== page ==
BBC claims radical rise in number of female contributors

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The proportion of female contributors appearing in BBC programmes has radically increased thanks to a grassroots initiative challenging teams to aim for 50:50 representation.

The BBC 50:50 Project has challenged teams across the organisation to achieve 50 per cent female contributors in English language news, current affairs and topical programmes. 

Results published today show the transformation that has taken place over the past year, ensuring a more diverse range of views and opinions, the BBC said.

When the challenge was set last year by the BBC’s Director General, Tony Hall, 74 English language outlets and 10 World Service language teams were already signed up to the initiative. 

At the time, 27 per cent of them recorded having at least 50 per cent female contributors - but that had increased three-fold to 74 per cent by this April.

Programmes across the BBC joined initiative

Over the course of the year, hundreds more programmes from across the BBC - from news to entertainment to music, including flagship BBC One programmes such as Songs Of Praise and All Together Now - have joined the project.

Across all the shows now taking part, only 26 per cent hit 50:50 in their first month of recording data, but this had more than doubled to 57 per cent by April - even though some have only been involved in the project for a handful of months.

Latest shows to meet the balance

Some of the programmes who hit the 50:50 target this April included The Andrew Marr Programme, BBC Breakfast, The One Show, Politics Live, Radio 4’s Saturday Live and Outside Source - whose presenter Ros Atkins started the 50:50 Project.

There has also been real progress from teams such as BBC Sport News. Sportsday, shown on BBC News Channel, started with 20 per cent female voices and in April reached 43 per cent - doubling their female representation, with ambitions to reach 50:50 soon.

The project has been so successful that the BBC has shared the methodology with other media organisations and is working with more than 20 external partners who are now signed up to replicate the project. 

These include The Financial Times, ABC News, STV and Fortune.

Audiences have also noticed a difference, with more than a third of those taking part in a nationally representative survey saying they had noticed an increase in the number of women in BBC programmes compared to a year ago. 

A fifth of women said improving female representation had increased their enjoyment. Across the media, the respondents felt there has been an overall increase in female representation and younger audiences are most likely to welcome this.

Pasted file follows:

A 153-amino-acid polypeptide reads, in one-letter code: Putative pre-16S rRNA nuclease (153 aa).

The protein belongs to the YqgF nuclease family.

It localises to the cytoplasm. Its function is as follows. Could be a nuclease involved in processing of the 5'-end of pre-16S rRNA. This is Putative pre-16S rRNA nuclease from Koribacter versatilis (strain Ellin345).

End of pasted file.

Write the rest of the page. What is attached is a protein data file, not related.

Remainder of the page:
Remarkable change

“It’s amazing to see such a remarkable change in just a year - you can see and hear it right across our programming”, said BBC Director-General, Tony Hall. 

“I want the BBC to lead the way on equality and fairness, and this project demonstrates what can be achieved. 

“Better representation is something the whole media industry needs to address so I’m really pleased others are now following us and adopting this project for their own organisation.”

BBC Director of News, Fran Unsworth, said: “We want to ensure the BBC reflects its audiences better - and that’s at the heart of the 50:50 Project. 

“It’s extremely encouraging to see the progression made by so many teams to ensure we have more female voices represented across our news and current affairs output and it can only add to the quality of the programming we offer our audiences.”

BBC Live Political Programmes' Assistant Editor, Miranda Holt, says: “Politics can be a male dominated environment but our team’s success in the 50:50 Project has given us the satisfaction of seeing new voices - politicians, journalists and commentators - on all our live political programmes. 

“We have shared these contacts via the 50:50 hub across BBC News and they have subsequently appeared on other outlets. 

“We’ve had all female panels on the Politics Live programme a couple of times and had great responses from viewers on social media. 

Positive response

“Overall, we’ve had a positive response from political parties who accept that this is how BBC News operates and have been more imaginative in which spokespeople they put up for interview.”

BBC News at Six and Ten Editor, Paul Royall, said: “Since taking part in the 50:50 Project we’ve had an almost 10 per cent increase of female voices across the News At Ten and our April figures for both the Six and Ten were at 49 per cent representation. 

“We’re really keen to progress and the team have been making concerted efforts to ensure we continue to hear from a range of different voices on our output.”

The BBC’s 50:50 Project contributes towards the BBC’s commitment to reach 50 per cent women on-screen, on-air and in lead roles across all genres from drama to news by 2020.

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